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Greed and fear are very strong forces in forex trading, that impact all forex traders, even the most seasoned ones.  

Here is how greed is seen in forex trading, and how you can take advantage of others’ greed.

Enlarging Position Sizes

After trading for some time, you begin feeling confident. Greed creeps in and you enlarge your positions in order to make more money. Risk? What risk? You neglect the larger risk as you only see the larger profits.

This is the fast lane to erasing your account: many traders tend to enlarge their position sizes at a disproportionate manner, at sizes that are much larger than the profit that they gained in their accounts.

With money management rules forgotten, liquidating the account can happen within a few bad trades.

Holding on to a position for too long

You carefully planned your trade and entered a position. And now, the market does precisely what you had expected it to do and moves in your direction. Great! However, you didn’t place a Take Profit order or the pair didn’t just reach it. It’s close, but it didn’t reach it yet.

So, do you “let your winner run” and not settle for a partial profit? Greed tells you to do so, and fear tells you to close your trade. A compromise could be moving the Stop Loss order to the break even point, or to some profit. Too many traders tend to do nothing – let the positions float and hope the price will reach their Take Profit or continue moving in their direction forever.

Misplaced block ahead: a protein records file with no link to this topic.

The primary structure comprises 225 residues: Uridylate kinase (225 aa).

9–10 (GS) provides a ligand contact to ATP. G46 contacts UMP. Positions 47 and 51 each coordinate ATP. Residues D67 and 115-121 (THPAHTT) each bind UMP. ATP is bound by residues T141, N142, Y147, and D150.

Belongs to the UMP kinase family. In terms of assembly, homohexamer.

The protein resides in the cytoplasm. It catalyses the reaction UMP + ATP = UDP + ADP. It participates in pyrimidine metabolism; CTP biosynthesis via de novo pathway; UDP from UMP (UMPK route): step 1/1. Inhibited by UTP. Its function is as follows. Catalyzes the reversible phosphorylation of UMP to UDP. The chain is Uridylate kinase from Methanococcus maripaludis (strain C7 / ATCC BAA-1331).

This may end in a market reversal and a losing trade.

Taking advantage of others’ greed

As aforementioned, many winning trades aren’t materialized, and they continue to float. When these open trades are accumulated in a certain direction, these trades will eventually have to closed. When this happens, the market moves in the opposite direction.

Information about positioning is available through the weekly Commitment of Traders (COT) report published by the CFTC. This is published on Friday with data from Tuesday of the same week. So, this data is relevant for traders who use higher time frames.

Recently, positioning against the euro reached extreme level. Too many traders expected the euro to continue losing and losing for a long time. When euro shorts reached an extreme, the euro began reversing the trend, gaining against the US dollar and also against other currencies such as the Australian dollar.

Traders who were aware of this extreme greed could have profited from these flows.

What do you think? How do you treat greed?

Further reading:  5 Most Predictable Currency Pairs – Q3 2012